Years ago in a grimy Santa Ana thrift store, I spotted it: the Edmund's Car Prices Buyer's Guide for 1975. The year that may have been the rock-bottom nadir for American car buyers since World War II (when you couldn't buy new cars at all). This yellowed paperback immediately became one of my favorite possessions- the humor value of seeing the dollar figure for every crappy tape-stripe trim option, every emissions-strangled low-po engine, and so on couldn't be beat. Soon I developed a game I'd play with my friends during drinking sessions, a game that went something like this...
Say you've been time-traveled back to 1975. Your wardrobe of rayon leisure suit, mood ring, and gold-razor-blade medallion has been arranged for you, as has your stash of Acapulco Gold and Rorer 714s, and you have only to buy your wheels in order to be ready to score with the foxes at the Peter Frampton show... which starts in an hour. You have been issued the inflation-adjusted equivalent of the money needed to buy a mid-level present-day car, in 1975 dollars; now take this book and pick out your vehicle and options, staying under that price (we'll assume the dealership has every imaginable combination of model and options sitting on the lot). Well, what's it gonna be? Hilarity always ensued once the participants got a good look at their choices. Did you want a big-block V8 wheezing out 140 horses? Could you get a 4-speed with it? It goes without saying that you must have the 8-track player. And so on.
And now it's your turn! We'll pick out a pair of 1975 cars, choose options that make them cost roughly the same amount (trying to get whatever passed for 'high performance" gear, of course), and let you vote! So let's go on to today's WTBI75 contestants:
Back in the Malaise Era, American automakers figured they could make buyers forget about the lackluster performance and ugly crash bumpers on their cars by applying the special styling touch of famous fashion designers to their cars. Ford got inflatable-tank designer Bill Blass for their team, so AMC counterpunched by hiring Oleg Cassini and Pierre Cardin. And that leads us to Choice #1 in today's poll: the 1975 Oleg Cassini Matador!
Ahhh, just imagine lounging in those fine leather seats as you pop an ELO tape into the 8-track! Such style! Let's see what you get with your Matador:
- • Base Matador coupe, V8: $2982
- • Oleg Cassini trim package: $236
- • Brougham package (required with Oleg Cassini): $173
- • 360 4-bbl engine with dual exhaust: $200
- • Twin-Grip differential: $40
- • Optional axle ratio: $11
- • Power front disc brakes: $45
- • Air conditioning: $356
- • Entertainment Center with 8-track and 4 speakers: $237
Ford Maverick Grabber
Ford didn't offer a designer edition Maverick in '75 (you had to go for an LTD or Continental for the touch of Bill Blass), but their anonymous in-house stylists did a fine job with the Grabber package. You got all manner of emblems and tape stripes, not to mention a super-cool hood.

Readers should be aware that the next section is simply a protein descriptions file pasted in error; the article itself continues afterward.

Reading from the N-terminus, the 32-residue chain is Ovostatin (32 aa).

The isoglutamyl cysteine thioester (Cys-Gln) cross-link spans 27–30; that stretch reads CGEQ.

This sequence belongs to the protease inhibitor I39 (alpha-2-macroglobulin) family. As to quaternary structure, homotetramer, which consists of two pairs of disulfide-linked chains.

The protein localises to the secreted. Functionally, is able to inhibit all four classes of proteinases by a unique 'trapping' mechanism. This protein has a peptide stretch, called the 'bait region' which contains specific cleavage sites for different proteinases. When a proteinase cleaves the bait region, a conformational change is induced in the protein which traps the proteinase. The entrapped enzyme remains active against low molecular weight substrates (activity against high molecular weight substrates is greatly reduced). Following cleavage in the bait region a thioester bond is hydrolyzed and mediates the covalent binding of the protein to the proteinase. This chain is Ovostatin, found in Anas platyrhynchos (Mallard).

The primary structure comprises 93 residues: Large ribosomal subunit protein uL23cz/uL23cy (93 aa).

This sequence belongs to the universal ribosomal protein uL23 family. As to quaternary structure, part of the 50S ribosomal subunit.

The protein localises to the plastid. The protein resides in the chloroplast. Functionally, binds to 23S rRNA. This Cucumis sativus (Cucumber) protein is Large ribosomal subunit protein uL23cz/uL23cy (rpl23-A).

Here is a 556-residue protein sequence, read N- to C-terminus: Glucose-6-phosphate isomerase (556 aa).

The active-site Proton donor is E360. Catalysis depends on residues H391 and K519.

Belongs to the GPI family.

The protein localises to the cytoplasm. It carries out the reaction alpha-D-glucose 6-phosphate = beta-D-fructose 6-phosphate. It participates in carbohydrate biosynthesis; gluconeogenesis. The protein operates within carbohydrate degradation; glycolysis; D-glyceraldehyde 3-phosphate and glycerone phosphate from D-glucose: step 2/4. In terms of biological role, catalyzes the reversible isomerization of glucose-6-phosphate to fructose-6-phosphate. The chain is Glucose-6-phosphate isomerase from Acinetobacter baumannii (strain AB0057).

OK, you didn't get the twin-nostril Grabber scoops in '75, but you did get some snazzy graphics that told the world where you were at, man. Not only that, you could get the Maverick with a floor-shifted 3-speed manual (sorry, no factory 4-speed option), and the overall package is cheaper; thus, you get more extras for the price compared to the Matador. So here's our Grabber option list:
- • Grabber Maverick Coupe, V8 (includes 302-2V engine and 3-speed manual trans): $2959
- • Handling suspension: $12
- • Power front disc brakes: $65
- • Floor shift: $22
- • Traction-Lok differential: $40
- • AM/FM Stereo: $191
- • Air conditioning: $354
- • DR70-14 WSW radial tires: $71
- • Aluminum wheels: $45
- • Reclining Grabber bucket seats: $110
- • Power steering: $105
- • Sunroof: $179
Yes, in the real world you'd probably skip the factory stereo and go with aftermarket audio gear (perhaps a nice Sparkomatic rig?), and you'd want to do a quick cam/intake/carb/headers upgrade on the engine. But let's say you're heading straight for the Frampton concert from the AMC or Ford dealership and need your car fully equipped today! In 2007 dollars, the prices of these two cars come to just under $17,000 (admittedly, I'm using base prices instead of MSRP, but with dealerships desperate to move iron off their lots during a period of recession, you should have been able to sweat the salesman down to base price anyway). Can you get anything as cool as an Oleg Cassini Matador or Grabber Maverick for Ford Focus money these days? Does the Focus have a little-known Grabber option package? Come on, Ford, give us a Grabber Focus!
Stay tuned for the next What To Drive In '75 episode, in which you'll get to vote on a couple of imports!